ASEAN Community

>> Sunday, 18 April 2010

At its Ninth Summit in October 2003 the Association of South East Asian Nations (ASEAN) announced its intention to create an ASEAN Community based upon three pillars: ASEAN Security Community, ASEAN Economic Community and an ASEAN Socio-Cultural Community. A year later ASEAN established the Vientiane Action Programme to realise this goal.

The process of ASEAN community building is a result of the considerable change in the association’s mission in the recent two decades. The end of the Cold War, the advance of globalisation, the rise of China and India in economic size and political influence as well as the Asian financial crisis have forced ASEAN to shift from its original preventive diplomacy of maintaining peace and harmony among its members and in the region to the constructive diplomacy of community building to cope with increasing political and economic competition in a globalised world.

In more details, one of the most notable threats to ASEAN members is China, whose robust economy is in direct competition with those of its Southeast Asian neighbours, especially in trade and foreign direct investment. Meanwhile, in recent years, the sleeping dragon has also tried to enhance its economic and political influence and presence in the region, particularly in Myanmar, Laos, Vietnam and Cambodia. This important change has increasingly drawn ASEAN states, which share the common fear of intrusive outside powers, into the long-term strategic competition between the United States and China in Asia Pacific. In order to cope with China and avoid external intervention, Southeast Asian countries feel the need to act collectively and to lean on each other, so that they can have combined strengths as well as better bargaining power in both economic and political issues. The same will work when dealing with an amalgamated or regional community such as the United States and the European Union, or with international organisations such as the United Nations and the World Trade Organisation.

Besides, in the time of economic globalisation and after it was hit hard by the Asian financial crisis, forming an economic community will help Southeast Asia boost its economic competitiveness and attractiveness to investors inside and outside the region (Almonte, 2006). In a 2003 study done for the ASEAN economic ministers by McKinsey & Company warned that “The region is falling behind its rivals. Turning it into a true single market would... help restore its economic luster”.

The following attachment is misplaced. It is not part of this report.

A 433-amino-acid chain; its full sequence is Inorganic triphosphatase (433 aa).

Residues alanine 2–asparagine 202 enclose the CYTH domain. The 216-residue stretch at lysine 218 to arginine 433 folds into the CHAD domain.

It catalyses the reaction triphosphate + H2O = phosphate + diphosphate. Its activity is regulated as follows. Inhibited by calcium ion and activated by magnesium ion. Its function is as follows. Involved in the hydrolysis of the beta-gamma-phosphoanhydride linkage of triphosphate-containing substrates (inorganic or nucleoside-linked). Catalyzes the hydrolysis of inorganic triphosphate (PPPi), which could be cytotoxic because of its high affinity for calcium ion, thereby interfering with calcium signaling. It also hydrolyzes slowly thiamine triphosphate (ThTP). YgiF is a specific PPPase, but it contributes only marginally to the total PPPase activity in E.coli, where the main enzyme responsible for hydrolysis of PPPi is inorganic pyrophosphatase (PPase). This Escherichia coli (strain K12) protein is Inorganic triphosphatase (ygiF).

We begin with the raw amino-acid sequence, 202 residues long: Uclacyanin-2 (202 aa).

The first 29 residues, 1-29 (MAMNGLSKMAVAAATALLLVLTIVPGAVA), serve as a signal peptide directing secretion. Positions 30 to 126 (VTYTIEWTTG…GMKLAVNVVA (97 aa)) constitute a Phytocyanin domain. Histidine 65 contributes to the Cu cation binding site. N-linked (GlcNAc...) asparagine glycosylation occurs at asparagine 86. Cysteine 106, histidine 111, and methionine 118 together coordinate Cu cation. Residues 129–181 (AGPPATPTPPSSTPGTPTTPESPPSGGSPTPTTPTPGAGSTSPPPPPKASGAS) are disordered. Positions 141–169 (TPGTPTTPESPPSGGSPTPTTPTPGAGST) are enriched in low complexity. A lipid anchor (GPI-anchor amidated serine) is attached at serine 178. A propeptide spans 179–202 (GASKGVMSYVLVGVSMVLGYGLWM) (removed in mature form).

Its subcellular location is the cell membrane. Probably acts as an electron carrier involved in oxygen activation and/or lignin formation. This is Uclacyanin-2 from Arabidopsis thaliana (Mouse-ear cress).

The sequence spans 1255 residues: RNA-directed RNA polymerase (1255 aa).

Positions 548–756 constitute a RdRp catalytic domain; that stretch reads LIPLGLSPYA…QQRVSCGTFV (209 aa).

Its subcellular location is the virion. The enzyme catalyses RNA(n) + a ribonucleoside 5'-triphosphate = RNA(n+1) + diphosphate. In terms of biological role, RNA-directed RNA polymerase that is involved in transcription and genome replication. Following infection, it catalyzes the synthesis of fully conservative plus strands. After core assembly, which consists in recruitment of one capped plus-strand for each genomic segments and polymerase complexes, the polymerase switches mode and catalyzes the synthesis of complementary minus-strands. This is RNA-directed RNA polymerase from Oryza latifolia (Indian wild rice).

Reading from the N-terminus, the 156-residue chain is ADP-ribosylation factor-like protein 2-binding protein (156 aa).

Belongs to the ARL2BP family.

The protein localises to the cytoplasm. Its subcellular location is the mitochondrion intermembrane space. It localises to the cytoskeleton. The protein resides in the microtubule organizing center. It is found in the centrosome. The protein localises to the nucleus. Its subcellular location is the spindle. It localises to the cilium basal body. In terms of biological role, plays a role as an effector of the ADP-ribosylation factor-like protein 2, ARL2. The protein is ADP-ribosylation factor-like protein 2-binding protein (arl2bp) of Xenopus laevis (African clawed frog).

In terms of political and security issues, internal ethnic and religious tensions (most dangerously in Myanmar, Southern Thailand, Eastern Indonesia and Southern Philippines) have led to cross-border instability, terrorism, illegal migration and drug-trafficking. These and other problems such as air pollution, avian flu, AIDS all require regional concerted and coordinated actions.

Against this backdrop, the future of the region and of ASEAN will be, to a considerable extent, contingent on the degree of success of community building.

The ASEAN Community is based on three intertwined and mutually reinforcing pillars: ASEAN Security Community (ASC), ASEAN Economic Community (AEC) and ASEAN Socio-Cultural Community (ASCC). The ASC is expected to maintain and strengthen peace, security and stability and enhance ASEAN’s capacity for self-management of regional security. It includes maritime cooperation and fight against terrorism, but no plan for a regional military bloc or defence pact. Besides, member countries are free to pursue their own foreign policies and defence arrangements. Meanwhile, the mission of the AEC is to develop a single market and production base that is stable, prosperous, highly competitive and economically integrated with effective facilitation for trade and investment in which there is free flow of goods, services investment, skilled labours, and freer flow of capital. But it will not adopt a common currency like the European Union. And last but not least, the ASCC is for a Southeast Asia bonded together in partnership as “a community of caring and sharing societies”. The ASCC Plan of Action contains four core elements: Building a community of caring societies, Managing the social impact of economic integration, Enhancing environmental sustainability, and Strengthening the foundations of regional social cohesion towards an ASEAN Community. In 2005, member countries agreed to establish an ASEAN Charter, which would serve as the legal and institutional framework for the regional organisation and the ASEAN Community. Although it will not take on any supranational functions, with its ambitious goals, the ASEAN Community is believed to have far-reaching and important impacts on the lives of the people in Southeast Asia.


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